"Okay fine, but how much does it cost?"
For trained salespeople, easy.
For others, this is the moment when they start to lose their footing:
"Ahh well then it depends, if you don't mind before I tell you about..."
On a pitch, it's a yellow card.
Think of the famous American car salesman who starts all his appointments with :
"First of all, the price of this new car is $18,000. Now, let's talk about ...".
Hm. Does it seem strange to address the price directly?
In sales, the classic advice you get is:
The idea behind this advice? The perceived value in the prospect's eye will be so HUGE that whatever your price, it will be the deal of the century.
And guess what, ... it works!
If your prospect doesn't bring up the subject of price, it may not concern him: Does he have a budget on hand? Does he only validate the interest?
It doesn't matter, it's good for you! Go ahead and talk about it once you have proven the importance of your solution.
However, our salesman from across the Atlantic knows what he is doing.
As you know, in serious discussions the subject of price quickly comes up. Don't wait for your prospects to feel obliged to ask you how much it costs: take the lead!
Do you think you're losing out on a possible future deal by announcing your price?
No, you're justskimming off the top of your pipe, weeding out the tourists who wouldn't have bought anyway.
What we want you to understand is that whatever solution you offer, bringing up the subject of "price" at the beginning CANNOT do you any harm.
- Addressing the price at the end works.
- Addressing the price at the beginning CANNOT fail.
Let's see why.
At Modjo, we analyse hundreds of sales conversations to identify recurring patterns.
Remember this statistic about being on first-name terms. The best salespeople inspire trust:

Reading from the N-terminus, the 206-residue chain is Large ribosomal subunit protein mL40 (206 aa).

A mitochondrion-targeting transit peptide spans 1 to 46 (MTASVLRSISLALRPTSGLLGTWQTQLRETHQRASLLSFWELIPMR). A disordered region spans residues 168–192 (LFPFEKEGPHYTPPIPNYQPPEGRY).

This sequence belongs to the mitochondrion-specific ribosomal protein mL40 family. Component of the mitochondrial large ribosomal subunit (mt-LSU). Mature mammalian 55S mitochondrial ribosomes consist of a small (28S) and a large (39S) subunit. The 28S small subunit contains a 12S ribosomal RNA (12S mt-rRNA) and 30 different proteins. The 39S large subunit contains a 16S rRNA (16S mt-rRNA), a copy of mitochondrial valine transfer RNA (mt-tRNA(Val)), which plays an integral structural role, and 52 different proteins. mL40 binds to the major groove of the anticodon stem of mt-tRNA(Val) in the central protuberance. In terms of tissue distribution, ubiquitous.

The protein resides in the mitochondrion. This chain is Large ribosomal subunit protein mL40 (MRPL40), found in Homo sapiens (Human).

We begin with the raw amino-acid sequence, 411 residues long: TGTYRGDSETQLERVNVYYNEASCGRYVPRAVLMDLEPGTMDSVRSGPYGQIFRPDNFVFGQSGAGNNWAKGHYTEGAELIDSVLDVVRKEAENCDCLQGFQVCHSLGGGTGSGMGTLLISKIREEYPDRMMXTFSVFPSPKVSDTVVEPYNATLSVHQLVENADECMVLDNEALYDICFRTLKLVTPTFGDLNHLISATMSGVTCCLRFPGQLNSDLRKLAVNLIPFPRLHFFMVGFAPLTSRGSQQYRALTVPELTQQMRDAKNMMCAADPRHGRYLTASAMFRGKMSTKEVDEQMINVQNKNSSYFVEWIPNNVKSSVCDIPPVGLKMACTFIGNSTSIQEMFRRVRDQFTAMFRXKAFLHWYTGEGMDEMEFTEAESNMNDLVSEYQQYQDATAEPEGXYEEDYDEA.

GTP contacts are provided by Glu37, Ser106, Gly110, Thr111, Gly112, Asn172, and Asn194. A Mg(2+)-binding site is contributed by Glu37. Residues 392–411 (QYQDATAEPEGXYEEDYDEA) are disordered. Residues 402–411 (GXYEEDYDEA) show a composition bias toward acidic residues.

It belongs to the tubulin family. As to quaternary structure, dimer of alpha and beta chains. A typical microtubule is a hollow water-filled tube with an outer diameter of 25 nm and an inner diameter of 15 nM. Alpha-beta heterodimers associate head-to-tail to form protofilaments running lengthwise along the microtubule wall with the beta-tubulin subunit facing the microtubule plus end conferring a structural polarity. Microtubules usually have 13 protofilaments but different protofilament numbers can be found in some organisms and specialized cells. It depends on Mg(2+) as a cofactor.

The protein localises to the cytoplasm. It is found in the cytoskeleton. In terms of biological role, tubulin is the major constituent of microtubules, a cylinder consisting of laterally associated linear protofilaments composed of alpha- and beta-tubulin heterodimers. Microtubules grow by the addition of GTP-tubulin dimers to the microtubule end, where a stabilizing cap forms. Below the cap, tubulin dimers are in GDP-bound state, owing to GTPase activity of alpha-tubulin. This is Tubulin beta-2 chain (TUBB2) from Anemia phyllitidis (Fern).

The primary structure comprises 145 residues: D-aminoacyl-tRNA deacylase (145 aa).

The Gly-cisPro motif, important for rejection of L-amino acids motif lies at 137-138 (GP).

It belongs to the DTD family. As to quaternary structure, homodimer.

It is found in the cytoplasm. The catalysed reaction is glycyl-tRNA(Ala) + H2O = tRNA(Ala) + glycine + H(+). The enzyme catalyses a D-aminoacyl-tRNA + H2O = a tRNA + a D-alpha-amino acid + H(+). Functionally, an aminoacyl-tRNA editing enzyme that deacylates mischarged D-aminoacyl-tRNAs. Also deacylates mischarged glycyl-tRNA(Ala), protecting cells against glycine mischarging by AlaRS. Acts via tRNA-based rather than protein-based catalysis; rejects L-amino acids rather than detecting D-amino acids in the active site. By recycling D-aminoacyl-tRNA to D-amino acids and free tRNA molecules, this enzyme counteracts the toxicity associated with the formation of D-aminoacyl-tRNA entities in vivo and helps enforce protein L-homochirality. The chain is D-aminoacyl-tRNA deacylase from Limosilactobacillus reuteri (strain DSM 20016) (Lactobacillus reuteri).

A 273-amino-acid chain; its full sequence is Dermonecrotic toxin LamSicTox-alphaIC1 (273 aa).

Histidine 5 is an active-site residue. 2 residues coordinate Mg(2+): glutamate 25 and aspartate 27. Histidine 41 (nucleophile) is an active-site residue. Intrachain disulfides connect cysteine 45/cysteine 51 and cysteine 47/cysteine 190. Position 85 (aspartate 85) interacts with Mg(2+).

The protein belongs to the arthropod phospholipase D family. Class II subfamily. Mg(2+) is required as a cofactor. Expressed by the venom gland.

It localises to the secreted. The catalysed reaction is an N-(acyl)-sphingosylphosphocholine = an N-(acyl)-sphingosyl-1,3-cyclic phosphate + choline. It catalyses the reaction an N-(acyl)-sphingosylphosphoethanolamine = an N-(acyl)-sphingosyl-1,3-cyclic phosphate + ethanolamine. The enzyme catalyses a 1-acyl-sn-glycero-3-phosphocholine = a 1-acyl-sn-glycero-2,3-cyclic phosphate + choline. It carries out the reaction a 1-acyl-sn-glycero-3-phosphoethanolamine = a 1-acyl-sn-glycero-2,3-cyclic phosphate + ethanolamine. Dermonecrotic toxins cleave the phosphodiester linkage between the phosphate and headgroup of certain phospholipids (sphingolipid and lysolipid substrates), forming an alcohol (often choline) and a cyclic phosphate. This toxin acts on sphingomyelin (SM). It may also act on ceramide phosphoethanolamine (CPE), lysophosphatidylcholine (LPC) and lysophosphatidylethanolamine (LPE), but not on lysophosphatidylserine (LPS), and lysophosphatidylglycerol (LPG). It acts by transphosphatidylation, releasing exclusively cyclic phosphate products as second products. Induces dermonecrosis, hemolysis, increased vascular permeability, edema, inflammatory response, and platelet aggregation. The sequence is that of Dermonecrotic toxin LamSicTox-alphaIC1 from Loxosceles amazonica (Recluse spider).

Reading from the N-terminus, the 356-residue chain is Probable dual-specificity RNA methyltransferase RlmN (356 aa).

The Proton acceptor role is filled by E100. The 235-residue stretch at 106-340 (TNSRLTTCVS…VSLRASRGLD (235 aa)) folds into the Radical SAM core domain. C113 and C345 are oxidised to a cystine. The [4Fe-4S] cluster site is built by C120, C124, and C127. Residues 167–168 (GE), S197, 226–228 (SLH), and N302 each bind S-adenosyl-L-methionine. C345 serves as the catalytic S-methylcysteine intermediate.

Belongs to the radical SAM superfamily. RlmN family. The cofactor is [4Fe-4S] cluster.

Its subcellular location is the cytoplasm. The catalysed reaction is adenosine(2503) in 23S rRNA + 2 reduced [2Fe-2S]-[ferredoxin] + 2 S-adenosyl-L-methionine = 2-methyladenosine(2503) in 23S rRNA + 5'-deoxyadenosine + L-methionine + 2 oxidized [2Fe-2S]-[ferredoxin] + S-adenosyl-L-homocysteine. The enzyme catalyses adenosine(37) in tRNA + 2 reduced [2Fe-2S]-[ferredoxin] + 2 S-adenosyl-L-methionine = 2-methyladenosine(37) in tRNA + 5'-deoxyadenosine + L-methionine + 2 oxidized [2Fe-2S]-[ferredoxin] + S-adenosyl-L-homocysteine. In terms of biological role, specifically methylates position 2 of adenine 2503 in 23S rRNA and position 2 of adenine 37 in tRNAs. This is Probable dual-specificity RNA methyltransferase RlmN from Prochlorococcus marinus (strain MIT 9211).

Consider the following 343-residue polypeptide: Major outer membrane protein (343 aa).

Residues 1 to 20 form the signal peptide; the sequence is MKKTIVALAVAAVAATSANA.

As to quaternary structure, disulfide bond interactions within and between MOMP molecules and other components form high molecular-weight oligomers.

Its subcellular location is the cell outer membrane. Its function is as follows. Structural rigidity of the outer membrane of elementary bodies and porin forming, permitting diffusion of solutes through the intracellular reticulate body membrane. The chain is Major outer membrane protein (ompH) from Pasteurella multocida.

Illustration: Elon Musk, October 2002, sale of Paypal.
Now known for his extravagance, the man who wants to put deckchairs on Mars is also initially one of the founders of Paypal. In his early days, Musk played the role of the nerd perfectly, honest, pragmatic, leading many to say:
This guy is not a salesman.
"He's an engineer. A geek. "
And indirectly ⇒ "He can be trusted."
As aresult, PayPal was sold to eBay in October 2002 for $1.5 billion. At the time of the sale, Elon Musk owned 11.7% of PayPal, or $180 million.
Now imagine yourself. You are approached to subscribe to a new software package. The salesman has made a good approach. You decide to give him a chance.
During the first meeting, he presents you with all the problems that his solution will solve.
Not bad. At this point, a little light goes on in your head: "What is the price of this famous solution?"
Then the salesman continues his demo.
The more our salesman talks, the more you wonder about the price.
Moreover, you are less and less focused on what he is saying.
You finally decide to stop it:
"How much does it cost?"
And now the wrong answer:
"So before we get to the price, I still wanted to tell you about this feature that ..."
"It's going to depend on a lot of things, I just wanted to see with you if..."
This has happened to you before. How did you react?
"Look, this guy has something to hide..."
Personally, this is how I react:
But as you know: no trust, no sale.